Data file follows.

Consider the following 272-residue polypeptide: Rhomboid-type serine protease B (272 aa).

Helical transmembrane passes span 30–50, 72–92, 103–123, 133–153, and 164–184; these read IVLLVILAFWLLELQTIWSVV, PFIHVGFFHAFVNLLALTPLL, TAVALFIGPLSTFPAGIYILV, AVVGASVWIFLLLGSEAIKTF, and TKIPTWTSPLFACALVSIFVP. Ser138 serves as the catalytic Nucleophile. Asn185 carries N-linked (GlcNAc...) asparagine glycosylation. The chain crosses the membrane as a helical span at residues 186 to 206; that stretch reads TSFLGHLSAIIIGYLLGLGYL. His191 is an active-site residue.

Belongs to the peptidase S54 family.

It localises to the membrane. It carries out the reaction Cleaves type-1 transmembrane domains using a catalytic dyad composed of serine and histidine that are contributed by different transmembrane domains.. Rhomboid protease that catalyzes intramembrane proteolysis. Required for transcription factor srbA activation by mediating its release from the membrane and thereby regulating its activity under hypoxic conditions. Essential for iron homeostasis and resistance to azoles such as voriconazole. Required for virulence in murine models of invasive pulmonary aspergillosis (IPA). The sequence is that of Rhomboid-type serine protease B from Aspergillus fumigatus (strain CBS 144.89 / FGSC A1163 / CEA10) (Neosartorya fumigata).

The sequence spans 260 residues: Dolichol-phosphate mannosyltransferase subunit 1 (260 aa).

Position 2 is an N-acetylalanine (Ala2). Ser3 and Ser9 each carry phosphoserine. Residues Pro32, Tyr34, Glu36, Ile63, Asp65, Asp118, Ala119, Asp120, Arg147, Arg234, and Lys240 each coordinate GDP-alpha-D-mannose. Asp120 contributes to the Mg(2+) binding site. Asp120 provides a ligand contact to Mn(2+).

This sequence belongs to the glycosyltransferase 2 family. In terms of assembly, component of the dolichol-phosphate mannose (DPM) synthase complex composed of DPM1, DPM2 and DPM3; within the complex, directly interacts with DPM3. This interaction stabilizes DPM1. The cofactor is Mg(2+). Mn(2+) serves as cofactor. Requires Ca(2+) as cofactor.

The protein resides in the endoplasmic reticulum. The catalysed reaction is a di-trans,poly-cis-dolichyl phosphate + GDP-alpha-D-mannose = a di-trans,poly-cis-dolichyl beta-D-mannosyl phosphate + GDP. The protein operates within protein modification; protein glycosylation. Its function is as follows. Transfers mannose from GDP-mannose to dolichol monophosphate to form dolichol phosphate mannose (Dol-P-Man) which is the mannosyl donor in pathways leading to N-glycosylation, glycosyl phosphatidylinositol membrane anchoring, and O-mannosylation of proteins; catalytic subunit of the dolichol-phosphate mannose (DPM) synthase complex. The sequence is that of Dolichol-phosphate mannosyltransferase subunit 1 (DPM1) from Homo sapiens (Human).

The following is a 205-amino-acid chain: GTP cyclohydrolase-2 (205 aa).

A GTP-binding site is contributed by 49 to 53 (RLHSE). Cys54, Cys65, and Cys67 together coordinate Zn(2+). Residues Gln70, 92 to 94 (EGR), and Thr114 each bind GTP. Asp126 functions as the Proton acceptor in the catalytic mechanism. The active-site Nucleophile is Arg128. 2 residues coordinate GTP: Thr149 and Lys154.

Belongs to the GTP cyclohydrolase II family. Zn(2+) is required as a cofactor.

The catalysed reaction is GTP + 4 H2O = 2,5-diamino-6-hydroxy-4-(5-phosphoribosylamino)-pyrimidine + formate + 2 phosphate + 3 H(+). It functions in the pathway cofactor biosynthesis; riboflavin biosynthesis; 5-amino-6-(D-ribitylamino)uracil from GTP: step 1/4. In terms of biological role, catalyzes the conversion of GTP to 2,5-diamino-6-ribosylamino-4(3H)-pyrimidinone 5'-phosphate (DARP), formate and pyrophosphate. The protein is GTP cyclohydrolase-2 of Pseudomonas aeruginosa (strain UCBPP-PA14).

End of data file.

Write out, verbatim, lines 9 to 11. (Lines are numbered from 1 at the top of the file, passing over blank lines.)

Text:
The following is a 205-amino-acid chain: GTP cyclohydrolase-2 (205 aa).

A GTP-binding site is contributed by 49 to 53 (RLHSE). Cys54, Cys65, and Cys67 together coordinate Zn(2+). Residues Gln70, 92 to 94 (EGR), and Thr114 each bind GTP. Asp126 functions as the Proton acceptor in the catalytic mechanism. The active-site Nucleophile is Arg128. 2 residues coordinate GTP: Thr149 and Lys154.

Belongs to the GTP cyclohydrolase II family. Zn(2+) is required as a cofactor.